Ultima VII: The Black Gate cannot be overemphasized in my gaming history. It was a watershed moment, the culmination of my long-held love for the series and solidified my tastes in gaming, for good or ill. It absolutely blew me away and held me in thrall. I’m not the only one, either; it regularly occupies top spots on “Best Videogames Ever” lists.
By the time that U7 came out the series was already established as one that emphasized plot over combat. An “end boss” hadn’t been seen since Ultima 2, and that included two spin-off games. This one, though, literally started out with a red-faced antagonist directly addressing the player and presenting himself as an ultimate foe. It looked like things were about to change in Britannia.
The game throws you right into the action, dumping you at the scene of a murder. Right away you’re given this quest, and a suspect to trail after. In addition, you’re introduced to a new force for good in Britannia, The Fellowship. But it doesn’t take long until that organization starts to look a little suspicious. Does it have anything to do with the murder? Or this red-faced “Guardian” who occasionally pops up to taunt you?
The graphics are gorgeous as well, with lush 3D isometric screens. Containers such as backpacks, chests, and even corpses, can be opened up to search. Interesting (and sometimes perplexing) things are hidden all over the spacious map. Everything, including the dialog, is mouse-driven.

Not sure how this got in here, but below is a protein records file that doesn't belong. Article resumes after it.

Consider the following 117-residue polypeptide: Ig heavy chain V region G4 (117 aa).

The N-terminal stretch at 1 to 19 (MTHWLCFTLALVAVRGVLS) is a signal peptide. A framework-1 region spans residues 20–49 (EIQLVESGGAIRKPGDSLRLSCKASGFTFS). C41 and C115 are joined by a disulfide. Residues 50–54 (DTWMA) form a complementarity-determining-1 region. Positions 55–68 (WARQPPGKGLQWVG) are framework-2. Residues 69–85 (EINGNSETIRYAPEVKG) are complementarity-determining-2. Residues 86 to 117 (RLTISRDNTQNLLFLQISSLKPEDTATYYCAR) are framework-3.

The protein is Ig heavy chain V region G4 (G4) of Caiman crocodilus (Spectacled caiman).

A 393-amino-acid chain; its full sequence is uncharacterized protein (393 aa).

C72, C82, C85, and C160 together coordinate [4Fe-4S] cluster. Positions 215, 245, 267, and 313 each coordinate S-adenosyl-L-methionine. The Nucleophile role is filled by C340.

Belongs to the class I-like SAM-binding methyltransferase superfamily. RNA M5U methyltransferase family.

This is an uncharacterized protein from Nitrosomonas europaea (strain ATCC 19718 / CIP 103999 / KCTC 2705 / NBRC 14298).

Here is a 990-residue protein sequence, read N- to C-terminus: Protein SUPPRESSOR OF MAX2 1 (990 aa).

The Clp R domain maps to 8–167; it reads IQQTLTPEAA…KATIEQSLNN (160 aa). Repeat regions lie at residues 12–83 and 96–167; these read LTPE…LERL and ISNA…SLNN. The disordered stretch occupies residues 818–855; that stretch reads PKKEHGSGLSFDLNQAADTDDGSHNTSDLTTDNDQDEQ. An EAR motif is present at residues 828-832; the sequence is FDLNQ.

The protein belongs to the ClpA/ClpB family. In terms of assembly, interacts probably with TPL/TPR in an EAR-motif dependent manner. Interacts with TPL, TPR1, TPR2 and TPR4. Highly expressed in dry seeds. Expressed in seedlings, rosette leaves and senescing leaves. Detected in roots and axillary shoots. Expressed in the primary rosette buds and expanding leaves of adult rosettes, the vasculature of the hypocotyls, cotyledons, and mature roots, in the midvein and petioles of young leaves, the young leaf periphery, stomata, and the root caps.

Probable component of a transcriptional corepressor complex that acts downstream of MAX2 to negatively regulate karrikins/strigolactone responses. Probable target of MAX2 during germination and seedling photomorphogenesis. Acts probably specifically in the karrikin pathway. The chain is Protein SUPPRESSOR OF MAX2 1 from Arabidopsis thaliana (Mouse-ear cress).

Combat was even more sidelined. Although there are some things you can do in battle, largely you just set your guys to automatically execute certain attacks and they just go at it. No micromanaging every sword hit and sling bullet, which meant a fair amount of saving and reloading, but also you could more easily stay on track of the story and not have to get bogged down with fighting slimes too much.
How great was Ultima VII? It shipped with a game-wrecking bug. You could very easily get to a door towards the end of the game that you couldn’t open because the key had vanished from your backpack. And that was it; you couldn’t go any further or get the key again. It was a boneheaded bit of programming, and this was in the days before you could just grab a patch off a web site. Origins had to send you a replacement disk. (I think. I don’t remember if you could call their BBS and download it.) Nevertheless, I still adored it.
It was also one of the first games to have an expansion. The Forge of Virtue was an add-on that added more items, a new quest, and other goodies to the existing game.
And if that wasn’t enough, then came Ultima VII Part 2: The Serpent Isle. Not so much a sequel, as it didn’t continue the story so much as add stuff alongside it. The story in U7.5 is even better than the U7 one, as you are wandering among the ruins of a long-vanished race, trying to put together their story. It was more of what you got in U7, only in a new setting and with different goals. It too had an add-on, The Silver Seed. The complete Ultima 7 gave you hours of adventuring.
Unfortunately all this innovation came at a cost. To achieve the graphical feats the game boasted required a memory manager called VooDoo that Origin had developed. It was sometimes tough to get even contemporary high-end machines to run it well, and once new chips and operating systems showed up, it was all but impossible to get VooDoo to run. One of the best adventure games was unplayable on modern systems for years. That’s all been changed, though, and now you can buy the whole shebang off GOG for a pittance.
I have bought it, and started it up, but as I said, it’s a heavy time commitment. I didn’t get very far into it. But I really want to play the entire thing again, as I have such great memories of it.
The Serpent Isle ends on a shocking cliffhanger, to be resolved in Ultima 8! Things are getting better and better for this series and I’m sure the next one will be simply amazing!